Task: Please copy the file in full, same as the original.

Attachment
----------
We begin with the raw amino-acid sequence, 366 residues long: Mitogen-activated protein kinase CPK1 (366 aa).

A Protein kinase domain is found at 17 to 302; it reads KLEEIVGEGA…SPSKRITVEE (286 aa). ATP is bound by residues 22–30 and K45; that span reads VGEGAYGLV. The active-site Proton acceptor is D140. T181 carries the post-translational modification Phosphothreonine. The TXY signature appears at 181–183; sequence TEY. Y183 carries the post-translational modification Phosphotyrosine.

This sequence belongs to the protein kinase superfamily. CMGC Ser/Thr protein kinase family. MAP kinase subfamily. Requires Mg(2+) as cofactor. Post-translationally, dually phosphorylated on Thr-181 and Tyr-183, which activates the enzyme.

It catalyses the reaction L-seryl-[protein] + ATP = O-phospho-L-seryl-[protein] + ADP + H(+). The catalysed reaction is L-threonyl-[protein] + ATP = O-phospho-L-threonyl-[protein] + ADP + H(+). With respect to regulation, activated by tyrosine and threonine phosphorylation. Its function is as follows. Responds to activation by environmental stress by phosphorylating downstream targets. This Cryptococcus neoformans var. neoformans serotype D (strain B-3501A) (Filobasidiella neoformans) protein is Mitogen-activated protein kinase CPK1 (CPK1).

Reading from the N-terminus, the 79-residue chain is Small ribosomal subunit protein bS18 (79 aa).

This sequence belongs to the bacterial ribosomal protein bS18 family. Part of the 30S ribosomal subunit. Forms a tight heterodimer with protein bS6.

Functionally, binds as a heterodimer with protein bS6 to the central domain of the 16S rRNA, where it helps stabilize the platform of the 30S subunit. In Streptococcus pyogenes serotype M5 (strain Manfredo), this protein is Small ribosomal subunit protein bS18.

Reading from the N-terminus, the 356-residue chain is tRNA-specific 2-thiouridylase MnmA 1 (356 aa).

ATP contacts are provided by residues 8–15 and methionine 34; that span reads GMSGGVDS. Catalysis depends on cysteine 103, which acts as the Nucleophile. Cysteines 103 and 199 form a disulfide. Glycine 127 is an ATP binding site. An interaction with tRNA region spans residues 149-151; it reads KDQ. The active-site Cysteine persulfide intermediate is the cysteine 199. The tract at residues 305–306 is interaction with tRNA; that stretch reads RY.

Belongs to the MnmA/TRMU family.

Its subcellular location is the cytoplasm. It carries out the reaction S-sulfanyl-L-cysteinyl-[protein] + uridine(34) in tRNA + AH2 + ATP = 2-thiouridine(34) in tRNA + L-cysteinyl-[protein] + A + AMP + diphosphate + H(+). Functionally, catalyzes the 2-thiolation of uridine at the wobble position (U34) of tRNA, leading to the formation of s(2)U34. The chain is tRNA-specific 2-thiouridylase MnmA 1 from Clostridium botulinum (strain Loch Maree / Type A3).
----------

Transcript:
We begin with the raw amino-acid sequence, 366 residues long: Mitogen-activated protein kinase CPK1 (366 aa).

A Protein kinase domain is found at 17 to 302; it reads KLEEIVGEGA…SPSKRITVEE (286 aa). ATP is bound by residues 22–30 and K45; that span reads VGEGAYGLV. The active-site Proton acceptor is D140. T181 carries the post-translational modification Phosphothreonine. The TXY signature appears at 181–183; sequence TEY. Y183 carries the post-translational modification Phosphotyrosine.

This sequence belongs to the protein kinase superfamily. CMGC Ser/Thr protein kinase family. MAP kinase subfamily. Requires Mg(2+) as cofactor. Post-translationally, dually phosphorylated on Thr-181 and Tyr-183, which activates the enzyme.

It catalyses the reaction L-seryl-[protein] + ATP = O-phospho-L-seryl-[protein] + ADP + H(+). The catalysed reaction is L-threonyl-[protein] + ATP = O-phospho-L-threonyl-[protein] + ADP + H(+). With respect to regulation, activated by tyrosine and threonine phosphorylation. Its function is as follows. Responds to activation by environmental stress by phosphorylating downstream targets. This Cryptococcus neoformans var. neoformans serotype D (strain B-3501A) (Filobasidiella neoformans) protein is Mitogen-activated protein kinase CPK1 (CPK1).

Reading from the N-terminus, the 79-residue chain is Small ribosomal subunit protein bS18 (79 aa).

This sequence belongs to the bacterial ribosomal protein bS18 family. Part of the 30S ribosomal subunit. Forms a tight heterodimer with protein bS6.

Functionally, binds as a heterodimer with protein bS6 to the central domain of the 16S rRNA, where it helps stabilize the platform of the 30S subunit. In Streptococcus pyogenes serotype M5 (strain Manfredo), this protein is Small ribosomal subunit protein bS18.

Reading from the N-terminus, the 356-residue chain is tRNA-specific 2-thiouridylase MnmA 1 (356 aa).

ATP contacts are provided by residues 8–15 and methionine 34; that span reads GMSGGVDS. Catalysis depends on cysteine 103, which acts as the Nucleophile. Cysteines 103 and 199 form a disulfide. Glycine 127 is an ATP binding site. An interaction with tRNA region spans residues 149-151; it reads KDQ. The active-site Cysteine persulfide intermediate is the cysteine 199. The tract at residues 305–306 is interaction with tRNA; that stretch reads RY.

Belongs to the MnmA/TRMU family.

Its subcellular location is the cytoplasm. It carries out the reaction S-sulfanyl-L-cysteinyl-[protein] + uridine(34) in tRNA + AH2 + ATP = 2-thiouridine(34) in tRNA + L-cysteinyl-[protein] + A + AMP + diphosphate + H(+). Functionally, catalyzes the 2-thiolation of uridine at the wobble position (U34) of tRNA, leading to the formation of s(2)U34. The chain is tRNA-specific 2-thiouridylase MnmA 1 from Clostridium botulinum (strain Loch Maree / Type A3).